He turned to me and said, "And how would you like your steak cooked?" I told him medium-rare, maybe a little more rare than medium. I then asked him if I could get the au gratin potatoes and he didn't have any problem with the substitution. He said, "They also come with cooked Vidalia onions and broccoli spears." Sounded great to me. We also got mixed green salads with a homemade sweet watermelon house dressing.
For wine, I ordered up a bottle of the Three Saints Cabernet. I'd read about this wine in Wine Spectator and wanted to give it a try. We weren't disappointed in the least.
After our salads were brought out, it dawned on me that I never did get my Bacardi Limon and lemonade. When Gary brought the bottle of wine out to the table, I said, "You know, you forgot my drink."
Once again, he fell over himself apologizing for the slight. I said, "Hey, once again, that's OK."
He said, "I'll open this bottle of wine and then get your drink at once." I said I'd rather just have the wine now. It really was no big deal.
The decor in Elizabeth on 37th was definitely upscale with a hint of Southern antique to the place. The dining room had big windows and a high ceiling. The lighting was muted and it was very cozy, comfy and romantic in the room. We were digging the whole experience.
Our food came out not long after we finished our salads. The young waiter who had tried to offer me the steak earlier brought it out to me again. I said, "I hope this is mine this time."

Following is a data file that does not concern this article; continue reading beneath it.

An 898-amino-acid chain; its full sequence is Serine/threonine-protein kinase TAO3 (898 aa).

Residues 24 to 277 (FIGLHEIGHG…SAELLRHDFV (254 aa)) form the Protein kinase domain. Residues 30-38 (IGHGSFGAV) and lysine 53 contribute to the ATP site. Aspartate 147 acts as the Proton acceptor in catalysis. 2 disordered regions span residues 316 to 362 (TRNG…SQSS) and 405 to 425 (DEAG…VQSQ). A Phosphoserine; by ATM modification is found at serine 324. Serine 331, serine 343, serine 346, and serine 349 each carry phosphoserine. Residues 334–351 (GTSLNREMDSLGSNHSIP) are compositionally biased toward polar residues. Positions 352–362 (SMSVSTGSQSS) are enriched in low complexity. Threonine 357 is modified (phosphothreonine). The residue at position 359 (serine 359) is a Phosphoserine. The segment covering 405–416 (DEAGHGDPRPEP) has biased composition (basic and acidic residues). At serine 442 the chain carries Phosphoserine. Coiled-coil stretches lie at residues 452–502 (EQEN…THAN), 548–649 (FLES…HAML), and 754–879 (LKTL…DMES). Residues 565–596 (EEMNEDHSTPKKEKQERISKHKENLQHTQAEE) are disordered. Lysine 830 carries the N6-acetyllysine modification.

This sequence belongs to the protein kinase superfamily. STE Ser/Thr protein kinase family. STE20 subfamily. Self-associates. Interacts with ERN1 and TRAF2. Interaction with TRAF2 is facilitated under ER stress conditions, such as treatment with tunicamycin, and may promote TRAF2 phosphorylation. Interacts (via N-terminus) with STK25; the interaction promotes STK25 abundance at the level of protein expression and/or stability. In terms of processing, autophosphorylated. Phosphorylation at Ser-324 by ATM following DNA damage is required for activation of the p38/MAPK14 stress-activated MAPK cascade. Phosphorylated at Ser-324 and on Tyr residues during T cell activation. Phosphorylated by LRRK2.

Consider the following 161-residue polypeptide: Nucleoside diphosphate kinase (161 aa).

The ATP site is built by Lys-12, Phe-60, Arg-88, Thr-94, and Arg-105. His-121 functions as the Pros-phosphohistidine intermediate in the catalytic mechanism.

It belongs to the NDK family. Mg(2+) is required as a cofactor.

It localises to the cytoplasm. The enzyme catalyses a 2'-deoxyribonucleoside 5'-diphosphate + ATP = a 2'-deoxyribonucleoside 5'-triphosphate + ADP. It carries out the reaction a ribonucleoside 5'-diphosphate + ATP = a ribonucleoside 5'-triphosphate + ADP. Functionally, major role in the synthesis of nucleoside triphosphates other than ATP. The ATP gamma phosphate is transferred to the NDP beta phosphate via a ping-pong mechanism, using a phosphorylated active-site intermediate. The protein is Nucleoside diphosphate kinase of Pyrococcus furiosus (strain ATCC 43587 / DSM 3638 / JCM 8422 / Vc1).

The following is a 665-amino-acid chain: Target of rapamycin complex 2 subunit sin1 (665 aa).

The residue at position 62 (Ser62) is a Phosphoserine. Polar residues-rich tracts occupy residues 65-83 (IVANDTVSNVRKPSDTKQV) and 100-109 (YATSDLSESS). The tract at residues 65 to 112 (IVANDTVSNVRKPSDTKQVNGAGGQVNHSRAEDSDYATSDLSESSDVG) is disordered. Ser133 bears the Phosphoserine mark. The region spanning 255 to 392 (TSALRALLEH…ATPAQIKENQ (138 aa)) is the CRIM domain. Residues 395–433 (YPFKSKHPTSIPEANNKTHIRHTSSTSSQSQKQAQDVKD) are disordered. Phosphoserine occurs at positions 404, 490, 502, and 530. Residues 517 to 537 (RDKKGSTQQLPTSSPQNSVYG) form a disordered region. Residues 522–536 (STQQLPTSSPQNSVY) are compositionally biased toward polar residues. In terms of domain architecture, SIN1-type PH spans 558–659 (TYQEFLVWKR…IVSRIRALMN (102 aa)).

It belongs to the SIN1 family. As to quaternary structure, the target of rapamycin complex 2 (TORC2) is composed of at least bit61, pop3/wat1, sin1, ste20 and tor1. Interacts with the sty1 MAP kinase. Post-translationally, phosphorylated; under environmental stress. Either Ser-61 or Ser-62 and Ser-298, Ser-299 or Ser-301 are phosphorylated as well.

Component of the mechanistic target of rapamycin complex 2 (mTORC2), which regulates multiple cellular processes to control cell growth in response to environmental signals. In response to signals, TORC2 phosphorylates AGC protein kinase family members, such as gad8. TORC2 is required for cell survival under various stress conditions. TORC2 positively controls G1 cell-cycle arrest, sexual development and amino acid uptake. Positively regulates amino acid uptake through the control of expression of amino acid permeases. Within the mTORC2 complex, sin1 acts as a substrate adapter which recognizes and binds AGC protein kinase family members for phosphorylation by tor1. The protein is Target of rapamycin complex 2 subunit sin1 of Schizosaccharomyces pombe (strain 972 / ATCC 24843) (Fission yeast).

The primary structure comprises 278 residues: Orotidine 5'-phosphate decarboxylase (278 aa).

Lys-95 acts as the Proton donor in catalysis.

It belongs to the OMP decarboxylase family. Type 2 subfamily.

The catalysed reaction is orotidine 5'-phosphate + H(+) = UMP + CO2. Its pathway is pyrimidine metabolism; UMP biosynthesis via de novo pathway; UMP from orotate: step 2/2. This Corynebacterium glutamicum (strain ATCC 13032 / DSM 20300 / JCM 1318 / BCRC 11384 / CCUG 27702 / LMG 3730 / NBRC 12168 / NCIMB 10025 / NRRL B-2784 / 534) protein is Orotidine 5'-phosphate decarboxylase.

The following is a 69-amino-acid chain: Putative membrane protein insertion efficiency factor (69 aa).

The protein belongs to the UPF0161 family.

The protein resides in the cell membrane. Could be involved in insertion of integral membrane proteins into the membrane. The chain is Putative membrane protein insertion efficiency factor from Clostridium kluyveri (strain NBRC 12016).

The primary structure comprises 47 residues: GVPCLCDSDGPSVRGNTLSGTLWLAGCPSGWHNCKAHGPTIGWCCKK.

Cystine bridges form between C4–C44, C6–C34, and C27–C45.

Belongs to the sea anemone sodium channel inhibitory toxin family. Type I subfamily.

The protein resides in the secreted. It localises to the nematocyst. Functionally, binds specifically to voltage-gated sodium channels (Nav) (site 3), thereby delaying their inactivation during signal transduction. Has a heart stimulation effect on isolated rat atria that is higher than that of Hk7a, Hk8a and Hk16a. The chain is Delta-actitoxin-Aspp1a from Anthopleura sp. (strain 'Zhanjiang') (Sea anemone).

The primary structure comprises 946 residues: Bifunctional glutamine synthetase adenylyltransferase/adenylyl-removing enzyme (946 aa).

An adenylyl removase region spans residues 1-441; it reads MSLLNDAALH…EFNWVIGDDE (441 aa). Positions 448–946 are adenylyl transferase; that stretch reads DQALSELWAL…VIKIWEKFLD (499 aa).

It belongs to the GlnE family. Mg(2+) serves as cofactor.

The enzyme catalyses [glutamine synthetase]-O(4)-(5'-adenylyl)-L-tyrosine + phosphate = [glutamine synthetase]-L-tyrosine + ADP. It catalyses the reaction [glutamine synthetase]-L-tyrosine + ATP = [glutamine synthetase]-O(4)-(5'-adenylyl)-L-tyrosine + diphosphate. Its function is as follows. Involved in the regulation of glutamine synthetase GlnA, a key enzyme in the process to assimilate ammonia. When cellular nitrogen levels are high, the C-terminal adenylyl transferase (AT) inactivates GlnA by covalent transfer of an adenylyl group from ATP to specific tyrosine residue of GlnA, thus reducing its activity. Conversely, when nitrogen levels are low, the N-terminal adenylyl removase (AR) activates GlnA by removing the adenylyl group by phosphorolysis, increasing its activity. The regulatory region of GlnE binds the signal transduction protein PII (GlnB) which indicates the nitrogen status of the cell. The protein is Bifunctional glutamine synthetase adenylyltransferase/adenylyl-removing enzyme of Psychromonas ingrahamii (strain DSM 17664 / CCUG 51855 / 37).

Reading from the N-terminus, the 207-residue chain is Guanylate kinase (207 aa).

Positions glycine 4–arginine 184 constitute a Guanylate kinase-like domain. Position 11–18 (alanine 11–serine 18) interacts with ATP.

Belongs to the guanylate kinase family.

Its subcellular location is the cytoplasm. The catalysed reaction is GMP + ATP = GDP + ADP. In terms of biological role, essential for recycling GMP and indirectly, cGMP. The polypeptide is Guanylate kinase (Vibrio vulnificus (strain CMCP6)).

He said, "I'm sure it is, sir."
My steak was cooked exactly how I asked - medium-rare, but more rare than medium. It was tender with a load of cracked peppercorns across the top, then topped with the madeira cream sauce. It was absolutely wonderful. Cindy also said her seafood and rice dish was "out of this world." I was offered one of her grilled shrimp and it was very, very good.
We enjoyed a leisurely dinner, savoring the tastes and the surroundings for our last meal in Savannah. Half way through Cindy's meal, she leaned over and said, "Honey, I'm glad you forgot your wallet back in the hotel. We wouldn't have come here if you hadn't forgotten it." She's right. Sometimes it's amazing how things work out.
After dinner, we were offered a number of different types of desserts. But we declined this time, going only for a cup of coffee for Cindy and an espresso for myself. Rarely do I drink espresso or cappuccino, but I wanted one after this great meal.
With a nice tip for Gary Butch, our bill came to slightly over $160 dollars. Not cheap, but the experience and the taste sensation was well worth it. The service was a little choppy, but it wasn't anything that I couldn't overlook. I could even overlook the cop sitting outside the restaurant all evening. While Elizabeth on 37th rivaled The Olde Pink House for both food and ambiance, we were hard pressed to be able to pick which restaurant was better between the two. I guess that's why both restaurants annually tie in the critics voting for the best restaurant in Savannah.